Newly released video from The Associated Press shows Bill Cosby avoiding questions about sexual assault allegations and asking for the portion of the interview to be “scuttled.”
On Nov. 6, Cosby was discussing an exhibition at the Smithsonian's National Museum of African Art that includes some of the comedian’s art collection. The AP was among a handful of news organizations granted interviews with Cosby in connection with the exhibit.
When the AP interviewed Cosby, the story involved the long-circulated accusations from several women and recent criticism from comedian Hannibal Buress. Cosby declined to comment, saying "We don't answer that."
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After his initial refusal to comment — as the interview was winding down but with the camera still running and Cosby wearing a lapel microphone — the comedian asked the AP to not use the brief on-camera refusal to comment he had just made about the allegations. "And I would appreciate it if it was scuttled," he said.
The AP mentioned the allegations and Cosby's decision not to comment at the end of its story, which, like the interview, was primarily about his loan of more than 50 artworks to the Washington museum.
Since then, two women have come forward publicly to accuse him of sexual assault; Netflix, TV Land and NBC cut ties and an appearance on "The Late Show With David Letterman" was canceled. In recent days, as the allegations gained increasing attention, AP went back through the full video of the Nov. 6 interview and decided to publish Cosby's full reaction to questions about the claims.
NBC spokeswoman Rebecca Marks said Wednesday that Cosby's sitcom "is no longer under development." A TV Land spokesperson said the shows will stop airing immediately for an indefinite time. "The Cosby Show" also was to have been part of a Thanksgiving sitcom marathon.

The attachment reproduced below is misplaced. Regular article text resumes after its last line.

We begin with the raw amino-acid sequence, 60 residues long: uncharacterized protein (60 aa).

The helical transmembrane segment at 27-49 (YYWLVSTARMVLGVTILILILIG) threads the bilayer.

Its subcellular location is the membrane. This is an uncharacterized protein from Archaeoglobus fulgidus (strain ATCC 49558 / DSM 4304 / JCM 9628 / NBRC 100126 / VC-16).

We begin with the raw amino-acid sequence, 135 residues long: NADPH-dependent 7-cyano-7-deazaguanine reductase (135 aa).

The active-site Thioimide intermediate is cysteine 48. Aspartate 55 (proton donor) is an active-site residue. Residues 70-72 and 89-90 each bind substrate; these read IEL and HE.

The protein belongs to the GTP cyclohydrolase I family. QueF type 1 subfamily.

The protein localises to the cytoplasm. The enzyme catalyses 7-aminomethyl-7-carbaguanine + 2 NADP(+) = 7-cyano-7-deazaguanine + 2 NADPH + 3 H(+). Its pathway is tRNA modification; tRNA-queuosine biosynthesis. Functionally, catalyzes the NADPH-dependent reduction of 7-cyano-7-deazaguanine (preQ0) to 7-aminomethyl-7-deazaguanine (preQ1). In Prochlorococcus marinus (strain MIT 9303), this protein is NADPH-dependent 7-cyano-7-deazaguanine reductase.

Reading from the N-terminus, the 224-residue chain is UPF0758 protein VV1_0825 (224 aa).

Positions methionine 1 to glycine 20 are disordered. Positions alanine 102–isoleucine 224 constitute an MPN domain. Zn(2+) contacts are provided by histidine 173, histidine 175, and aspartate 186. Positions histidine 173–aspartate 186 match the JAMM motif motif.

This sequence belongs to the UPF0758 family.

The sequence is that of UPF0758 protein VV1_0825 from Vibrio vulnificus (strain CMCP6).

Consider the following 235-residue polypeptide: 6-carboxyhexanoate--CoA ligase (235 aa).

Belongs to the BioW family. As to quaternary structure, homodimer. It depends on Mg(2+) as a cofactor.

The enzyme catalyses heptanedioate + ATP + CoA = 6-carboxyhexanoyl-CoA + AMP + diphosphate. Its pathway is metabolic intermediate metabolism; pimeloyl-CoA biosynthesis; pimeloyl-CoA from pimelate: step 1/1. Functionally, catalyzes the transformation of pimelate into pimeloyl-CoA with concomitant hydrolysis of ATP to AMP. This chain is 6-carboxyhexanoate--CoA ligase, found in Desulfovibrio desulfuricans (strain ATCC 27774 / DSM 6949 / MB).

The news came a day after Netflix said it would be postponing the Nov. 27 premiere of Cosby's comedy special.
A sold out comedy show in Melbourne, Florida this Friday will go on as scheduled, Cosby's management told NBC News. Another performance at the Treasure Island in Las Vegas is also still on.
Three women have recently come forward claiming 77-year-old Cosby, a Philadelphia native, sexually assaulted them. The comic has never been charged in a crime.
Actress Janice Dickson said Tuesday that her assault took place in 1982 in Lake Tahoe, California. Cosby's attorney, Marty Singer, said Dickson's accusations were a "complete lie."
A Pennsylvania woman and former Temple University employee came forward in 2005 after an alleged assault took place in Cosby's Elkins Park home the year prior. She told prosecutors that the actor drugged and sexually assaulted her.
The Montgomery County District Attorney investigated the claims, but declined to proceed with the case over a lack of evidence.
Speaking to NBC10 this week, Bruce Castor, the district attorney at the time, said he still believed something inappropriate took place.
"I didn’t say that he didn’t commit the crime,” said Castor. “What I said was there was insufficient, admissible, and reliable evidence upon which to base a conviction beyond a reasonable doubt. That’s 'prosecutors speak' for 'I think he did it but there's just not enough here to prosecute.'”
Cosby and the woman settled a civil lawsuit in 2006. The terms were not disclosed. His representatives did not comment on Castor's claims.
"We appreciate that NBC and Netflix have taken these allegations seriously and think that they've made the responsible choice by canceling these shows," said Katherine Hull Fliflet, VP of communications for the Rape, Abuse and Incest National Network.
"The coverage of the Bill Cosby story has already led to a significant increase in the number of survivors reaching out for help through the National Sexual Assault Hotline," she said.